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August 31, 2015

Roger Ebert has more surgery today

by Bob Sassone, posted Jan 24th 2008 3:27PM

EbertWe've all been waiting a long time for Roger Ebert to come back to his seat on Ebert & Roeper, and now it looks like we might have to wait a while longer.

Ebert writes in a message on his web site that he has gone in for more surgery today. He doesn't go into details about the procedure, but he says that he hopes that this will "solve some problems I've been living with." He won't be in the hospital as long as he was before, but it's not day surgery either. He'll be in there long enough to have prepared some film reviews and other columns in advance so they can run while he's away.

By the way, a side note: in the message, Ebert says he'll be "in hospital." When did we all turn British? I've been noticing this a lot the past few years. People are saying "in hospital" instead of "in the hospital" and "go to prom" instead of "go to the prom." Maybe the phrases changed when I wasn't paying attention (I also find it odd when people end sentences with "come with").

Hurry back to your seat Roger. Get well soon.

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I hate when someone says when something matters, "at the end of the day," this or that. What about at the end of the week or the end of the month? Does it still matter?

January 28 2008 at 8:27 AM Report abuse rate up rate down Reply

"Want to come with?" I've only heard in the Midwest.

My pet peeve are the TWO words "a" "lot." It is not "alot." It is "a lot." Two separate words. It's annoying that otherwise educated people write 'alot.' Look in your dictionary. ALOT IS NOT A WORD.

January 28 2008 at 12:31 AM Report abuse rate up rate down Reply

YOU GUYS directed at women cause me TO LEAVE the restaurant etc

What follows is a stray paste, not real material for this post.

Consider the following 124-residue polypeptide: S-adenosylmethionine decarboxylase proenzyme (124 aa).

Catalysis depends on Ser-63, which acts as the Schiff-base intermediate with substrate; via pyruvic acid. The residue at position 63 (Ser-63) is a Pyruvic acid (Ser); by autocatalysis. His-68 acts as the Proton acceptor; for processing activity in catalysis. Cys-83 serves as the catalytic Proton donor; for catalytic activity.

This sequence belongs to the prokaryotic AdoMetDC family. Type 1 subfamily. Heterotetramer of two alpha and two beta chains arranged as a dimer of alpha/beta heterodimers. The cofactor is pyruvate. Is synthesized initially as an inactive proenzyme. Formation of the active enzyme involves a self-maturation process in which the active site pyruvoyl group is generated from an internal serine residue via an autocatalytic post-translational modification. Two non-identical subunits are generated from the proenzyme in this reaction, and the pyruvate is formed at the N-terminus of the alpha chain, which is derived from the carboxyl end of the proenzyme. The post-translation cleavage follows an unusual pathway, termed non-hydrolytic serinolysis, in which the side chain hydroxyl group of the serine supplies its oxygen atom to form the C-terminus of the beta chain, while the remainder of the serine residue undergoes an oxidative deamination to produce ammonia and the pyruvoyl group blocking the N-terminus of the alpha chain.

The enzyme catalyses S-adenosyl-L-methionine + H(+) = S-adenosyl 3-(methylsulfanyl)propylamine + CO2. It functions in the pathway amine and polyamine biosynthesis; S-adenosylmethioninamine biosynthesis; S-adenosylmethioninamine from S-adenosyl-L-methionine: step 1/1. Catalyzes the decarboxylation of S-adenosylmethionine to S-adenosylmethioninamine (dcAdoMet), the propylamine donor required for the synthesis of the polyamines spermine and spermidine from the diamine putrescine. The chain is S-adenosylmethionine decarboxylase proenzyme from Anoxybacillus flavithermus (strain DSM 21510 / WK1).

January 27 2008 at 11:33 PM Report abuse rate up rate down Reply

I believe proper grammar is going out of style and in 50 years time,all the pet peeves of speech mentioned will be the norm,sadly.

January 27 2008 at 10:27 PM Report abuse rate up rate down Reply

What I can't stand is the phrase, "my bad" what is that all about? Where did that come from? It drives me up a wall!

January 27 2008 at 9:08 PM Report abuse rate up rate down Reply

I love this subject! When did the word "work" become a noun instead of a verb? As in "he came by my work today."
And I hear many people say "All the sudden" instead of "all of a sudden."

January 27 2008 at 9:07 PM Report abuse rate up rate down Reply

I first heard the "come with" on TV shows the last couple of years. It makes me crazy, too. In Canada they say, "Go to University" instead of " go to the university." The first time I ever heard someone say "stand on line" it was from a person who was not originally from the US and I just thought they had it wrong. I didn't know at the time it was so common. Speaking of people from other countries not really getting idioms, a friend of mine once told me a woman who was from another country originally was telling her about her new car. "It can stop on ten cents!" she bragged LOL!

January 27 2008 at 8:48 PM Report abuse rate up rate down Reply

Most of this stuff we see on language is due to the internet. Sometimes, I wonder if anyone in the US
can spell and talk and write the language instead of
the BFF LOL POS, just junk lingo for kids, certainly
not for adults. It is amazing how illiterate they sound,
or maybe are. I find it truly amazing how many do not
know the difference between two, too, or to.

January 27 2008 at 8:29 PM Report abuse rate up rate down Reply

THe one phrase, heard a lot, where I live, is, Someone is calling "out" from work, or school, instead of calling in, sick, or whatever. Drives me nutz!

January 27 2008 at 7:57 PM Report abuse rate up rate down Reply

I am very impressed!
All this correct English!!

If you all speak that well, you should be in a Sales Career!!!!
Why don't you get jobs as rel-A-tors?

January 27 2008 at 7:52 PM Report abuse rate up rate down Reply

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